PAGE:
However, it is equally important that the municipality capture the maximum revenue from these projects, funds which can in turn be invested in additional equipment that reduces or eliminates fossil fuel consumption, for example, geocoupled heat pumps, EV chargers, or battery-powered cars. While for homeowners, direct ownership rather than leasing or a power purchase agreement (PPA) for a rooftop solar array is overwhelmingly preferred, the municipality may not be willing or able to take this step.

In this case, the approach used by Princeton University should be considered. In 2011 the University signed an eight-year zero-money-down agreement with a private developer to build a 5.2 megawatt solar array on land covered by dredging spoils from Lake Carnegie. The array was paid for by sales of SRECs (Solar Renewable Energy Certificates, one certificate created for each 1,000 kWh generated by the array) and electricity to the University: all of the risk was assumed by the developer. After eight years the University will take possession of the array and will receive free electricity as well as ownership of the SRECs (which it pledged to retire rather than sell).

The University array used the highest efficiency solar cells available and solar tracking for 80 percent of the panels. This maximized array power output but increased costs, and thus payback time and risk, substantially. A conventional array such as that being built at the Sewer Authority would cost substantially less and would need perhaps a five to six year contract. After this period the benefit to the Sewer Authority would be about four to five times what it will now realize from a conventional PPA.

At the time the contract was signed University spokespeople expressed the hope that their agreement would be used as a model for other risk-averse organizations. Unfortunately this has not happened.

In addition, it should be remembered that SRECs are paid for by a surcharge on all utility customers, including those in cities such as Newark that cannot take advantage of the program. We all have an obligation to see that these incentive payments are as effective as possible in reducing fossil fuel consumption.

Alfred Cavallo

Western Way

To the Editor:

On page one of last week’s Town Topics [“Battlefield Society Continues Opposition to Institute Plans,” Oct. 5 ], there is the following paragraph: “Last week’s statement by PBS claimed that the housing project would “wreak havoc on historic Maxwell’s field, the site where George Washington charged to victory during the January 3, 1777 Battle of Princeton.”

The point of a scholarly pamphlet I have just completed, called The Story of Maxwell Lane, is to show that there is no and never was such place as “Maxwell’s Field.” Mr. Robert C. Maxwell moved with his family to Princeton in 1922. My work presents a history of the vast property called “Mercer Manor” from the days of William Penn to 1956 when the Institute completed its acquisition of land. Copies of this pamphlet are now on sale at the Labyrinth Book Store.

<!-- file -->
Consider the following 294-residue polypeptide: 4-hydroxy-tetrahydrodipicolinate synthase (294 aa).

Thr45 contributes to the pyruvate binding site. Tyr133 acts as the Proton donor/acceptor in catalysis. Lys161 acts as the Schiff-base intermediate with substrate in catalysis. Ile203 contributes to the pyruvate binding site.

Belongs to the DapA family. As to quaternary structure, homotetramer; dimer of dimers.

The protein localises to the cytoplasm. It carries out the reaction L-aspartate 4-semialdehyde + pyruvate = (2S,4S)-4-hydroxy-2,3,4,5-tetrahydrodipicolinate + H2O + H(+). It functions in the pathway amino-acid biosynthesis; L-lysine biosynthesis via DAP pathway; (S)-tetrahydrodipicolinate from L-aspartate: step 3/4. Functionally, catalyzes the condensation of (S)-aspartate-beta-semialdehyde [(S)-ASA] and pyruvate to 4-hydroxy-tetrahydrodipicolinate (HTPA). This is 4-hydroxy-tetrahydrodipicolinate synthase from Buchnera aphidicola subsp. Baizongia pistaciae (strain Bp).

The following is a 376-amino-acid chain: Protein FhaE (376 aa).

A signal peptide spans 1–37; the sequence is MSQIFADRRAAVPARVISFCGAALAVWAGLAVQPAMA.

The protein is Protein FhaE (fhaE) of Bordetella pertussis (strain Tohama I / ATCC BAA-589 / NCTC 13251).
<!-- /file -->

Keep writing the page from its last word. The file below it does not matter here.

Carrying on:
Marilyn Aronberg Lavin

Maxwell Lane

To the Editor:

Recently our daughter, Laura, died. She was a quadriplegic, a condition resulting from a car accident she occurred more than 40 years ago. She was 17 at the time. In the many years that followed, one of her great pleasures was offered by the New Jersey Library for the Blind and Handicapped and their books on tape program. Through this program she was able to enjoy “reading” many hundreds of books using their services. When the special tape player, which they provided, faltered, they replaced it, often within two days. This wonderful organization did all it promised with remarkable efficiency. I am writing in the hope that your subscribers may wish to send a small donation to this worthy organization. Their address is:

Friends of the NJ Library for the Blind & Handicapped, PO Box 434, Woodbridge, NJ 07095.

Raymond Burger

Coppermine Road

To the Editor:

This year, New Jersey voters can learn non-partisan information about candidates by going to the League of Women Voters’ new online guide at www.VOTE411.org. By entering their address, voters can find out if they are registered and the location of their polling place, see their ballot, and compare the responses of candidates to League questions. Voters will also find interpretations of ballot questions, including the pros and cons for supporting them.

Launched by the League of Women Voters Education Fund in October of 2006 and introduced state by state, VOTE411 is a “one-stop-shop” for election related information. Now that the League of Women Voters of New Jersey has joined, local Leagues hope that voters seeking non-partisan information about local races–such as freeholder, township committee, and school board–will go to the site.

On Thursday, October 20 from 6:30-7:30 p.m., 12th Congressional District candidates Steven Uccio and Bonnie Watson Coleman will meet in a forum sponsored by the League of Women Voters of the Princeton Area, East Windsor-Hightstown, Hopewell, Lawrence, and Monroe. The forum is hosted by The College of New Jersey in Ewing at the music building’s Mayo Hall. Questions will be taken from the audience, and a videotape of the forum will be posted on the site given here and on each League’s website.

Chrystal Schivell

Voter Service chair, 

League of Women Voters of the Princeton Area